“Life’s short — and I want to live while I’m alive!”
Genres, Themes, Actors, and Directors:
Hell’s Angels has a truly infamous production history, and TCM’s article provides plenty of behind-the-scenes information about the film:
Given this decidedly rocky trajectory, it’s impressive that the film coheres as well as it does — though it’s not exactly seamless. Opening scenes featuring Lyon bowing out of a duel with the husband (Lucien Prival) of a woman he’s been having an affair with — and Hall taking his place — are atmospherically filmed but don’t do much for the storyline other than present the brothers as a caddish coward (Lyon) and a foolish martyr (Hall).
Meanwhile, 18-year-old Harlow’s performance isn’t nearly as bad as accounts would lead you to believe; it’s easy to see how she turned into one of cinema’s most alluring sirens.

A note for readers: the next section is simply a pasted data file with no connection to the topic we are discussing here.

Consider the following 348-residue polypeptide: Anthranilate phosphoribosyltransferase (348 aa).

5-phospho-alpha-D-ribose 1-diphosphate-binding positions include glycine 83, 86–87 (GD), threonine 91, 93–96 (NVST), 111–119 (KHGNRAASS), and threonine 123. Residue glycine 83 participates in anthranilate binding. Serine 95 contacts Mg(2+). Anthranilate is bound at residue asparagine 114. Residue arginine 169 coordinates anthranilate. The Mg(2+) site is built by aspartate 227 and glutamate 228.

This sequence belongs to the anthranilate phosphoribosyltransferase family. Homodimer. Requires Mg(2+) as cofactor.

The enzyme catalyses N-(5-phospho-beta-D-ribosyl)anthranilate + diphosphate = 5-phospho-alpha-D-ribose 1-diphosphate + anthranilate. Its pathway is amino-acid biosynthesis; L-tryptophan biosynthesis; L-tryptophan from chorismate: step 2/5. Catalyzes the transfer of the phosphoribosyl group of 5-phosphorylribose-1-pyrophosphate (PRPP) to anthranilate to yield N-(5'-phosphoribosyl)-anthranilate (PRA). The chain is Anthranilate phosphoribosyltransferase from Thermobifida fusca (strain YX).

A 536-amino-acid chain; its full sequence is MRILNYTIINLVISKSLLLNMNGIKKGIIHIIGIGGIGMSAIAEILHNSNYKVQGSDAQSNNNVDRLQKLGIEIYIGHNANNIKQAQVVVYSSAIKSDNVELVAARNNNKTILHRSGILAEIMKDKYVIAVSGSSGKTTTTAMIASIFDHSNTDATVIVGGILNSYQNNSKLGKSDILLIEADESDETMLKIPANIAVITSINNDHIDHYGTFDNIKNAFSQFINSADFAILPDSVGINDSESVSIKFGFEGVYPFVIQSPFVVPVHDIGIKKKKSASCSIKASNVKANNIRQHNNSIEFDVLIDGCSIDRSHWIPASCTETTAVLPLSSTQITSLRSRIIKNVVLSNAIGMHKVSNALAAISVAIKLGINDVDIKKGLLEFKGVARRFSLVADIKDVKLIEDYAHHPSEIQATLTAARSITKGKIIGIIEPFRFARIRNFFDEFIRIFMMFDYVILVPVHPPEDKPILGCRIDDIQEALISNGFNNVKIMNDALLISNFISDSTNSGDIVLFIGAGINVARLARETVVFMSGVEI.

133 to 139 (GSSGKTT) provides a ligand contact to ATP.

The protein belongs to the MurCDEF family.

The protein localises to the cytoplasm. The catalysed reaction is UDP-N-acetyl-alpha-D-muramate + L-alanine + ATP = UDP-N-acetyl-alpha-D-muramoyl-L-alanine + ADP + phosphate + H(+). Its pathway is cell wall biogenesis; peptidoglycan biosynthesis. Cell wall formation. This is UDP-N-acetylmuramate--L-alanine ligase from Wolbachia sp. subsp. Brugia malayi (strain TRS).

The best aspect of the film by far, however, are the stunning aerial “dog fights”, shot at great cost (both literally, and in terms of human lives lost). Also notable is a sequence in which German dirigible crew members are ordered to jump to their deaths in order to “lighten the load”; this is, as DVD Savant writes, a “disturbing and macabre scene.”
Note: This film’s production was a major narrative component in Martin Scorsese’s The Aviator (2004), a biopic about Hughes starring Leonardo DiCaprio.
Redeeming Qualities and Moments: